The Sunflower

Mattek: Cancelling class a ‘bizarre optics move’ for WSU

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Mattek: Cancelling class a ‘bizarre optics move’ for WSU

Usually, when a student gets a text alert about class being cancelled, it’s cause for celebration. However when it’s the week before finals and students are counting on review sessions and already have a study day lined up, a cancellation is inopportune to say the least.

I then read further and learned that it’s for a National Day of Mourning for a president whose tenure you weren’t even alive for. Upon contacting Teri Hall, Rick Muma, the Governor, and President Bardo’s offices, I learned that it was a move motivated by precedence, as WSU had cancelled for a couple of presidential funerals in the past.

A representative from the president’s office stated that if anyone had reason enough to object before they made the announcement, they would have taken that into account. They had spoken with faculty and student representation from both senates just minutes before making the announcement to the public. Who was the administration expecting opposition from if they had only taken input from people who weren’t taking or giving finals?

It seems as if the administration didn’t truly take into account the student’s feelings on this matter in the slightest. I’m sure they assumed students would be thrilled about a break during one of the most stressful weeks of their college career, but they were sorely mistaken, as this has thrown a wrench in many plans, projects, and exams that were scheduled for that day.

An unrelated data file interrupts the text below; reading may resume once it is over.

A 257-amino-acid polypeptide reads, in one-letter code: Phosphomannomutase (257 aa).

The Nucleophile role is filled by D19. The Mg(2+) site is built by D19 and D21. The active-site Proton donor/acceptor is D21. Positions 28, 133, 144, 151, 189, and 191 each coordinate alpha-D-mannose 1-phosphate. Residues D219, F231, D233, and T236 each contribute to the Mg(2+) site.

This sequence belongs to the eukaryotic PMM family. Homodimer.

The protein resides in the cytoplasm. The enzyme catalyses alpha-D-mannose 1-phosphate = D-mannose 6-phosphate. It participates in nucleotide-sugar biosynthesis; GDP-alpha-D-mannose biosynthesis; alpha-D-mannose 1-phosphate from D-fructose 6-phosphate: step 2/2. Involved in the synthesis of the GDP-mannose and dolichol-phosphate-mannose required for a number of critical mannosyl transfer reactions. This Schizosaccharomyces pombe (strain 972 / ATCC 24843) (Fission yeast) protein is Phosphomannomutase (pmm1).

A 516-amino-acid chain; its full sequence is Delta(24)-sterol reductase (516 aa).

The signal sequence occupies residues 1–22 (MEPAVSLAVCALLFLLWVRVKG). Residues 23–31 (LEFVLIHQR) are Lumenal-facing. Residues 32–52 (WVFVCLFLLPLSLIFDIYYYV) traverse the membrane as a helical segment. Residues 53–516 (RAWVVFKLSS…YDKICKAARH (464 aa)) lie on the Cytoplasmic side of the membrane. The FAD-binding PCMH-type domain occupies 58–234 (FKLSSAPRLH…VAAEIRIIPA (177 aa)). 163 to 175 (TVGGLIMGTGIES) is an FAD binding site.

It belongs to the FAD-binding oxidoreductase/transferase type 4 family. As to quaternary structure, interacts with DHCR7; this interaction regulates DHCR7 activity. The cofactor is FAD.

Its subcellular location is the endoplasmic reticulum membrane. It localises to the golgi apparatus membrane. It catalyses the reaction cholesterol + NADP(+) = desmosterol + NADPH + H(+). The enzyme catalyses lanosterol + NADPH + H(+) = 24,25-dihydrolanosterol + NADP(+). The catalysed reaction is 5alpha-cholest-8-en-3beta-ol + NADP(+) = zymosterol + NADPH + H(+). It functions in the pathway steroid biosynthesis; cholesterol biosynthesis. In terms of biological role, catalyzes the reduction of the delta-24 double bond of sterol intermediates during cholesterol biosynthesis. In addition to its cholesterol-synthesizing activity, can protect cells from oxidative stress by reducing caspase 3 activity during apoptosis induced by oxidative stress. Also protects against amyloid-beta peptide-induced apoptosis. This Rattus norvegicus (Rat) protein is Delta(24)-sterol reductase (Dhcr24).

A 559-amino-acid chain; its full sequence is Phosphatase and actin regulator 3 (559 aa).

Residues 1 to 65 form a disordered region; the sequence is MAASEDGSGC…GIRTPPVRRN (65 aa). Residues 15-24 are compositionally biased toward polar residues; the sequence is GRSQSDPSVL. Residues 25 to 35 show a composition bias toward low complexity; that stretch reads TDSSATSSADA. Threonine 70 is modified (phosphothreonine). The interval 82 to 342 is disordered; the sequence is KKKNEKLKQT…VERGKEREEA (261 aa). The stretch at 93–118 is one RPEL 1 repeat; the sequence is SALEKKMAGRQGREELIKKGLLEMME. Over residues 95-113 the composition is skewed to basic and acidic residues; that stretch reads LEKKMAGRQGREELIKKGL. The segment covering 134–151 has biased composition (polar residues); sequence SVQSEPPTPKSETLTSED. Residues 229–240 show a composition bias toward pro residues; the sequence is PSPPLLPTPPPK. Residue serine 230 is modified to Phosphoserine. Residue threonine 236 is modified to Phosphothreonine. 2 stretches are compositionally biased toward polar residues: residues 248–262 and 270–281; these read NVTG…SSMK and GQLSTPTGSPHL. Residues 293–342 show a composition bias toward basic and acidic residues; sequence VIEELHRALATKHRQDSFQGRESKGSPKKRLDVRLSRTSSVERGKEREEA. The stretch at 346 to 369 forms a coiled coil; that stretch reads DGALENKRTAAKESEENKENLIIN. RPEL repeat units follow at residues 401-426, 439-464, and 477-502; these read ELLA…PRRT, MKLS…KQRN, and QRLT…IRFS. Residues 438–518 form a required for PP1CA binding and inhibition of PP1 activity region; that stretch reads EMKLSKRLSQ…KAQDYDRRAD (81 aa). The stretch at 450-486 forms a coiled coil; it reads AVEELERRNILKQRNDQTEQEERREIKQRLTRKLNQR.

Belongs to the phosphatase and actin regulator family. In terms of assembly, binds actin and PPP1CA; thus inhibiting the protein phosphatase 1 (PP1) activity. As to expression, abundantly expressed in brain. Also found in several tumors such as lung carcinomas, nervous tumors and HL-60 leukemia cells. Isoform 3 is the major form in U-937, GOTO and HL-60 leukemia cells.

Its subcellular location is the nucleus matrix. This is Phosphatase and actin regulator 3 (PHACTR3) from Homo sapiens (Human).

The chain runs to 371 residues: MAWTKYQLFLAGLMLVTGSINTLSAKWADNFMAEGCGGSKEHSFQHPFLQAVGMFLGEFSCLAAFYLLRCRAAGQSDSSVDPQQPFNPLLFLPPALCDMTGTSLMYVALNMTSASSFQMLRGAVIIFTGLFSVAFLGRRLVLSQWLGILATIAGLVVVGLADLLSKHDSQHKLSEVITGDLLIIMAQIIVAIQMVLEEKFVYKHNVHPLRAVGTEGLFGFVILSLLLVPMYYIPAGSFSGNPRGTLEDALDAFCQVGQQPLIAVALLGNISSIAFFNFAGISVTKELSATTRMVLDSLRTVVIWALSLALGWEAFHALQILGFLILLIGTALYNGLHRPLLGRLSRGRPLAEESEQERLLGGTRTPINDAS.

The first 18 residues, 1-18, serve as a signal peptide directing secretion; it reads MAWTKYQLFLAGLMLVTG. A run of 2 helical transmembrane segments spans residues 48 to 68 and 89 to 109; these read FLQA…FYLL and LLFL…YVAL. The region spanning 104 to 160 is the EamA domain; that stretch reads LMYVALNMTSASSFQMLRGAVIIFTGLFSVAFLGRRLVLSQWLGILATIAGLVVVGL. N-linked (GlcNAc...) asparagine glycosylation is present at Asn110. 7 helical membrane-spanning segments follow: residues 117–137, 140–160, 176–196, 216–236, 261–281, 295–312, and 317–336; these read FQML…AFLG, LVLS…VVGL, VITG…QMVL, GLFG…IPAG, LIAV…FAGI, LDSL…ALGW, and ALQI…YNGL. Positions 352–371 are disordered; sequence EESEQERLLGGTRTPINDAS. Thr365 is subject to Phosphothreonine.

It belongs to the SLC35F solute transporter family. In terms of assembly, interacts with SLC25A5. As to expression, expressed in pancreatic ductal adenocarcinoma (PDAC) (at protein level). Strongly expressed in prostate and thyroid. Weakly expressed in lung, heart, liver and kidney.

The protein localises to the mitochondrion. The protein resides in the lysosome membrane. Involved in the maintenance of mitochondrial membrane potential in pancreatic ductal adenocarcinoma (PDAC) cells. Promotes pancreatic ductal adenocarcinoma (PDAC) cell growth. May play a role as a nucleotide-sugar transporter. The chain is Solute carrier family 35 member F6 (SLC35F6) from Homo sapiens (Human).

The question of motivation is posed. Does the administration wish to be in good standing politically with a Republican governor who leaves office in a month? Does it cost more for a university to run on a day where state employees are concerned? What does the university expect from a cancellation? Are the students expected to have candlelight vigils for a war criminal, AIDS crisis-denying ex-president? The cancellation was in no way mandated by the state and none of the other universities in Kansas are cancelling, with K-State treating it as they do with Veteran’s Day, and KU not even mentioning the matter.

With all the repercussions of this decision weighing on the professors and the students to figure out what is to happen with their classes, extracurriculars, and finals on Wednesday, this was a bizarre optics move on behalf of the university.

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